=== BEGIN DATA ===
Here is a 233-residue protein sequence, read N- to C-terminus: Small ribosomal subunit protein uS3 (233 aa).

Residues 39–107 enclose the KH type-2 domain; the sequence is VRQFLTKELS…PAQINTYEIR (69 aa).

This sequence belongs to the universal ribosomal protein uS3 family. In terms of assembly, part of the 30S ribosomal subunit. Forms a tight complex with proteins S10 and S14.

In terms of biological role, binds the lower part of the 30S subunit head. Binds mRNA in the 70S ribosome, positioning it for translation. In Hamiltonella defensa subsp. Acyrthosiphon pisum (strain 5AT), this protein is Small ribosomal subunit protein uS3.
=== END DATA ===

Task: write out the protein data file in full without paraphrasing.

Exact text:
Here is a 233-residue protein sequence, read N- to C-terminus: Small ribosomal subunit protein uS3 (233 aa).

Residues 39–107 enclose the KH type-2 domain; the sequence is VRQFLTKELS…PAQINTYEIR (69 aa).

This sequence belongs to the universal ribosomal protein uS3 family. In terms of assembly, part of the 30S ribosomal subunit. Forms a tight complex with proteins S10 and S14.

In terms of biological role, binds the lower part of the 30S subunit head. Binds mRNA in the 70S ribosome, positioning it for translation. In Hamiltonella defensa subsp. Acyrthosiphon pisum (strain 5AT), this protein is Small ribosomal subunit protein uS3.